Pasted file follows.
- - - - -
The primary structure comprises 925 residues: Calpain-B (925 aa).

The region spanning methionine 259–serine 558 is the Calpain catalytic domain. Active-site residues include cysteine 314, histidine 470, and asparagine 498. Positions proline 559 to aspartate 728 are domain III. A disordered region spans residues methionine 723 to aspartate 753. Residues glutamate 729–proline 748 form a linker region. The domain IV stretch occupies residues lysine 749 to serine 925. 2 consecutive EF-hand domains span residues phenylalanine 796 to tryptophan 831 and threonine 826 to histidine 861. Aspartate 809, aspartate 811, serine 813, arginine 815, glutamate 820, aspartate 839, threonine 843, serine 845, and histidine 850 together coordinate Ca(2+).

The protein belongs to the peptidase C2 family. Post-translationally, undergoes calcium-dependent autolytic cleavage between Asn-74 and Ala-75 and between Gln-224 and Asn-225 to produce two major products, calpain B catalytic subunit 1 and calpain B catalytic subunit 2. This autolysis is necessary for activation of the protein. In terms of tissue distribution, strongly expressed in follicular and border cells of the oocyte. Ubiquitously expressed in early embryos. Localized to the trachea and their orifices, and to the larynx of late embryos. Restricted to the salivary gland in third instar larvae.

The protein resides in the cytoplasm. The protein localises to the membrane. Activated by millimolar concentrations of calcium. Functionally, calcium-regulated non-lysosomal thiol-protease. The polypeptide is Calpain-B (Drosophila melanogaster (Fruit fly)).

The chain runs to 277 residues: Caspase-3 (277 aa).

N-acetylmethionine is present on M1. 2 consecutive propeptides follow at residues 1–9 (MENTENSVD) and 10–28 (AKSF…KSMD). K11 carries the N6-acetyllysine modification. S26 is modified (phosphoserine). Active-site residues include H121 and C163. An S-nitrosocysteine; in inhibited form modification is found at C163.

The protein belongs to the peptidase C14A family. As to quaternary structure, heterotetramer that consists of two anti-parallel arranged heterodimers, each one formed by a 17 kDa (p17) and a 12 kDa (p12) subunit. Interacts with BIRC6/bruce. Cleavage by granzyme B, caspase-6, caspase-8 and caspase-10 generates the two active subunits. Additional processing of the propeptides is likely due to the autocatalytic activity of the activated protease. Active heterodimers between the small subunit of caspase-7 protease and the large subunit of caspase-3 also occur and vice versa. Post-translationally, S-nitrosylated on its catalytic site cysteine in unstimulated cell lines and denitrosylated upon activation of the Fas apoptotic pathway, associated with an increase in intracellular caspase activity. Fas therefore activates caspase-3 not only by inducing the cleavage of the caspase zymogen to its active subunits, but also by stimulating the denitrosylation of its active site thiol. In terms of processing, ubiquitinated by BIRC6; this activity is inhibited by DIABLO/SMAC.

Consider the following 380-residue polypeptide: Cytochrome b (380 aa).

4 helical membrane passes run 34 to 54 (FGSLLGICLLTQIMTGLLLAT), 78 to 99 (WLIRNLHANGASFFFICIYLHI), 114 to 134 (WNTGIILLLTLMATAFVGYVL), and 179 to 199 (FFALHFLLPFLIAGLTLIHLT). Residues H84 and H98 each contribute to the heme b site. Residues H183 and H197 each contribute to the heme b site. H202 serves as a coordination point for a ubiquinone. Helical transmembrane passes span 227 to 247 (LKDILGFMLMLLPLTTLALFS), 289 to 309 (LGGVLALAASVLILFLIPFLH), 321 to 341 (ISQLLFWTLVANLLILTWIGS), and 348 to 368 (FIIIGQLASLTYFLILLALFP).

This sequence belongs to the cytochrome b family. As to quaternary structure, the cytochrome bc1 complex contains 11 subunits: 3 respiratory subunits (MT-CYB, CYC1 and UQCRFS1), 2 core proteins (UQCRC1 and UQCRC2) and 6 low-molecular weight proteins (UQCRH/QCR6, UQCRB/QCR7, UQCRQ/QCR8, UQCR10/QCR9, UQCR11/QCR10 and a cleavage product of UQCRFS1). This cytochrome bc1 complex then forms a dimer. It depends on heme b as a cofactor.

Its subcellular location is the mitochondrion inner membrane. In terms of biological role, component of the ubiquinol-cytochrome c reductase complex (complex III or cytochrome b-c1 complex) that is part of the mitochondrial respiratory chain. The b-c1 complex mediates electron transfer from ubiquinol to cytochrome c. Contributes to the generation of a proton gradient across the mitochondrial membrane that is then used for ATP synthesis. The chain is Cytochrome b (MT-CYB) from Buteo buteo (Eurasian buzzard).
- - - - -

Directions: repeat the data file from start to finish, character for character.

The primary structure comprises 925 residues: Calpain-B (925 aa).

The region spanning methionine 259–serine 558 is the Calpain catalytic domain. Active-site residues include cysteine 314, histidine 470, and asparagine 498. Positions proline 559 to aspartate 728 are domain III. A disordered region spans residues methionine 723 to aspartate 753. Residues glutamate 729–proline 748 form a linker region. The domain IV stretch occupies residues lysine 749 to serine 925. 2 consecutive EF-hand domains span residues phenylalanine 796 to tryptophan 831 and threonine 826 to histidine 861. Aspartate 809, aspartate 811, serine 813, arginine 815, glutamate 820, aspartate 839, threonine 843, serine 845, and histidine 850 together coordinate Ca(2+).

The protein belongs to the peptidase C2 family. Post-translationally, undergoes calcium-dependent autolytic cleavage between Asn-74 and Ala-75 and between Gln-224 and Asn-225 to produce two major products, calpain B catalytic subunit 1 and calpain B catalytic subunit 2. This autolysis is necessary for activation of the protein. In terms of tissue distribution, strongly expressed in follicular and border cells of the oocyte. Ubiquitously expressed in early embryos. Localized to the trachea and their orifices, and to the larynx of late embryos. Restricted to the salivary gland in third instar larvae.

The protein resides in the cytoplasm. The protein localises to the membrane. Activated by millimolar concentrations of calcium. Functionally, calcium-regulated non-lysosomal thiol-protease. The polypeptide is Calpain-B (Drosophila melanogaster (Fruit fly)).

The chain runs to 277 residues: Caspase-3 (277 aa).

N-acetylmethionine is present on M1. 2 consecutive propeptides follow at residues 1–9 (MENTENSVD) and 10–28 (AKSF…KSMD). K11 carries the N6-acetyllysine modification. S26 is modified (phosphoserine). Active-site residues include H121 and C163. An S-nitrosocysteine; in inhibited form modification is found at C163.

The protein belongs to the peptidase C14A family. As to quaternary structure, heterotetramer that consists of two anti-parallel arranged heterodimers, each one formed by a 17 kDa (p17) and a 12 kDa (p12) subunit. Interacts with BIRC6/bruce. Cleavage by granzyme B, caspase-6, caspase-8 and caspase-10 generates the two active subunits. Additional processing of the propeptides is likely due to the autocatalytic activity of the activated protease. Active heterodimers between the small subunit of caspase-7 protease and the large subunit of caspase-3 also occur and vice versa. Post-translationally, S-nitrosylated on its catalytic site cysteine in unstimulated cell lines and denitrosylated upon activation of the Fas apoptotic pathway, associated with an increase in intracellular caspase activity. Fas therefore activates caspase-3 not only by inducing the cleavage of the caspase zymogen to its active subunits, but also by stimulating the denitrosylation of its active site thiol. In terms of processing, ubiquitinated by BIRC6; this activity is inhibited by DIABLO/SMAC.

Consider the following 380-residue polypeptide: Cytochrome b (380 aa).

4 helical membrane passes run 34 to 54 (FGSLLGICLLTQIMTGLLLAT), 78 to 99 (WLIRNLHANGASFFFICIYLHI), 114 to 134 (WNTGIILLLTLMATAFVGYVL), and 179 to 199 (FFALHFLLPFLIAGLTLIHLT). Residues H84 and H98 each contribute to the heme b site. Residues H183 and H197 each contribute to the heme b site. H202 serves as a coordination point for a ubiquinone. Helical transmembrane passes span 227 to 247 (LKDILGFMLMLLPLTTLALFS), 289 to 309 (LGGVLALAASVLILFLIPFLH), 321 to 341 (ISQLLFWTLVANLLILTWIGS), and 348 to 368 (FIIIGQLASLTYFLILLALFP).

This sequence belongs to the cytochrome b family. As to quaternary structure, the cytochrome bc1 complex contains 11 subunits: 3 respiratory subunits (MT-CYB, CYC1 and UQCRFS1), 2 core proteins (UQCRC1 and UQCRC2) and 6 low-molecular weight proteins (UQCRH/QCR6, UQCRB/QCR7, UQCRQ/QCR8, UQCR10/QCR9, UQCR11/QCR10 and a cleavage product of UQCRFS1). This cytochrome bc1 complex then forms a dimer. It depends on heme b as a cofactor.

Its subcellular location is the mitochondrion inner membrane. In terms of biological role, component of the ubiquinol-cytochrome c reductase complex (complex III or cytochrome b-c1 complex) that is part of the mitochondrial respiratory chain. The b-c1 complex mediates electron transfer from ubiquinol to cytochrome c. Contributes to the generation of a proton gradient across the mitochondrial membrane that is then used for ATP synthesis. The chain is Cytochrome b (MT-CYB) from Buteo buteo (Eurasian buzzard).